Suppose you’re new to the preparedness game, and are considering getting your first firearm. What should you start with? Here are three best guns for beginners.

Gardening: Growing your own food may be the only way to stay fed over the long term. If you don’t know how to garden, take a class at your local community college, or learn from an experienced gardener. Get seeds appropriate to your area, and learn what plants will grow in your area.

Food preservation: Assume no electricity, and no way to freeze or refrigerate food. You may have a bumper crop from the garden, or meat from a large animal to preserve. Learning how to can food is not rocket science, and chances are your local county extension agent can direct you to classes that teach the basics. Otherwise, find someone in your community who cans, and get them to teach you.

 Soap making: Staying clean is essential for long term health, and your cleaning supplies may soon run out. Making soap is not hard, and is a skill anyone can learn. Here’s how to make a simple hand soap with four ingredients.

A major benefit of deer and elk hunting is the superb meat. (Pantenburg photo)

A major benefit of deer and elk hunting is the superb meat. (Pantenburg photo)

Hunting and fishing: This is at the bottom of my list, even though I’m an avid hunter and fisherman. Fact is, even an expert outdoorsperson who hunts and fish frequently gets skunked. It’s all part of the experience, but if you’re going to depend on hunting to feed the family, you might go hungry.

Also, after a disaster, the game populations will be rapidly depleted by scumbag poachers, or people who would dynamite schools of fish. And where can you go where there will be lots of game animals?

Hunting and fishing skills could be critical, but don’t base your survival plans on them.

That’s my list, and it may not work for you. And my list continues to evolve as I learn more.

Take these thoughts, and make your own list, based on your unique situation and what you might expect during an emergency.  The important idea here, is to start thinking about it, and come up with a plan..

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Leon's Blog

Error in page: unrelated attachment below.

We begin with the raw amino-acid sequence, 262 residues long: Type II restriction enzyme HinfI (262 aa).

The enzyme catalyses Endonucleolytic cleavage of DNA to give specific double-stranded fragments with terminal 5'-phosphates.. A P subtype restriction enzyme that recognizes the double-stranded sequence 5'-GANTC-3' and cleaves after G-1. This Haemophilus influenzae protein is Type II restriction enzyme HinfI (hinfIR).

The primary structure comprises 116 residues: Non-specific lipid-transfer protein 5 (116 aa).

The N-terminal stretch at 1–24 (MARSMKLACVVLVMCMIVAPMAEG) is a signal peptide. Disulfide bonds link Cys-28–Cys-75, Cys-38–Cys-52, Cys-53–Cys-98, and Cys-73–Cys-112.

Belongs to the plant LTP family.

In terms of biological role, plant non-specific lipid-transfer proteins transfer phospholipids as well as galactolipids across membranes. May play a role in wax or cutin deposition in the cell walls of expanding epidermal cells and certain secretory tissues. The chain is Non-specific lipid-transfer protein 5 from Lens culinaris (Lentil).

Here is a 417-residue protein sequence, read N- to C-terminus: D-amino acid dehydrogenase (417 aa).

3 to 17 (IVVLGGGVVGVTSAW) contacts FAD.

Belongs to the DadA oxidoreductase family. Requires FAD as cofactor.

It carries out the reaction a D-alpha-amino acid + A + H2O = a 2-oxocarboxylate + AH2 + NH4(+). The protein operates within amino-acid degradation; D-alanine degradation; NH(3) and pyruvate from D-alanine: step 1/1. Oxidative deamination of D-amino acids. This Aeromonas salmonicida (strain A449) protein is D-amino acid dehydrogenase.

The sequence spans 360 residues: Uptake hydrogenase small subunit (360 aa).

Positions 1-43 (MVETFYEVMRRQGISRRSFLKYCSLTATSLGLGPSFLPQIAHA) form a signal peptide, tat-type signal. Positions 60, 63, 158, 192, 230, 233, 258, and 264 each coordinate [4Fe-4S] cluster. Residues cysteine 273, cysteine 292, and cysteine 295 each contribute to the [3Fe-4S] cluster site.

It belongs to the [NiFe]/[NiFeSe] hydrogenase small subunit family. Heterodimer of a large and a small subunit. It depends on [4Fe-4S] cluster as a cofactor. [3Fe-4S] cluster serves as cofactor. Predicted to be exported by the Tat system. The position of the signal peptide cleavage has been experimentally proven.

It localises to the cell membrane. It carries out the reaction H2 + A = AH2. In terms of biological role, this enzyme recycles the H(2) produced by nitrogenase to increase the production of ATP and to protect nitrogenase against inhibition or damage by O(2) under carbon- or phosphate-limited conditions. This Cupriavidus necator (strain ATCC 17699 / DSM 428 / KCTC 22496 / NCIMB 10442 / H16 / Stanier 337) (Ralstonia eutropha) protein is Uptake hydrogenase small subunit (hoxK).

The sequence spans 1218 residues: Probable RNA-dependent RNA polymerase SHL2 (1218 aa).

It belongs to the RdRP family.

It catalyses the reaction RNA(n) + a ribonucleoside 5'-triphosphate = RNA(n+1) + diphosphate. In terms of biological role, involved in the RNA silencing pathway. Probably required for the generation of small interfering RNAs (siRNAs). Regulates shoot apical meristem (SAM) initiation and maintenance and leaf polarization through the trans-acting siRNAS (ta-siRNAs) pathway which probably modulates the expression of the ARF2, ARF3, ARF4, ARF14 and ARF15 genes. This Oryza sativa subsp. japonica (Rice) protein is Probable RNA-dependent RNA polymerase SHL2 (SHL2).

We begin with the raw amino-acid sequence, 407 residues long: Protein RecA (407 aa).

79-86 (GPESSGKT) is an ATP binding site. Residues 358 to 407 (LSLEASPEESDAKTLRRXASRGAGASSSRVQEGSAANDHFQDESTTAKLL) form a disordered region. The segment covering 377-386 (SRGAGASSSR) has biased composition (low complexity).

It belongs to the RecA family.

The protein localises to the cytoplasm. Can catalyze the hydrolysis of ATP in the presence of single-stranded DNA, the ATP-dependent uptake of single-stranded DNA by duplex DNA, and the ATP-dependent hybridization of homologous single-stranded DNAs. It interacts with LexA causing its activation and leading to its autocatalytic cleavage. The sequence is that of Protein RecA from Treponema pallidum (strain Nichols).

Leon Pantenburg is a wilderness enthusiast, and doesn't claim to be a survival expert or expertise as a survivalist. As a newspaperman and journalist for three decades, covering search and rescue, sheriff's departments, floods, forest fires and other natural disasters and outdoor emergencies, Leon learned many people died unnecessarily or escaped miraculously from outdoor emergency situations when simple, common sense might have changed the outcome. Leon now teaches common sense techniques to the average person in order to avert potential disasters. His emphasis is on tried and tested, simple techniques of wilderness survival. Every technique, piece of equipment or skill recommended on this website has been thoroughly tested and researched. After graduating from Iowa State University, Leon completed a six-month, 2,552-mile solo Mississippi River canoe trip from the headwaters at Lake Itasca, Minn., to the Gulf of Mexico. His wilderness backpacking experience includes extended solos through Yellowstone’s backcountry; hiking the John Muir Trail in California, and numerous shorter trips along the Pacific Crest Trail. Other mountain backpacking trips include hikes through the Uintas in Utah; the Beartooths in Montana; the Sawtooths in Idaho; the Pryors, the Wind River Range, Tetons and Bighorns in Wyoming; Rocky Mountain National Park in Colorado, the Catskills in New York and Death Valley National Monument in southern California. Some of Leon's canoe trips include sojourns through the Okefenokee Swamp and National Wildlife Refuge in Georgia, the Big Black River swamp in Mississippi and the Boundary Waters canoe area in northern Minnesota and numerous small river trips in the Midwest and Pacific Northwest. Leon is also an avid fisherman and an elk, deer, upland game and waterfowl hunter. Since 1991, Leon has been an assistant scoutmaster with Boy Scout Troop 18 in Bend, and is a scoutmaster wilderness skills trainer for the Boy Scouts’ Fremont District. Leon earned a second degree black belt in Taekwondo, and competed in his last tournament (sparring and form) at age 49. He is an enthusiastic Bluegrass mandolin picker and fiddler and two-time finalist in the International Dutch Oven Society’s World Championships.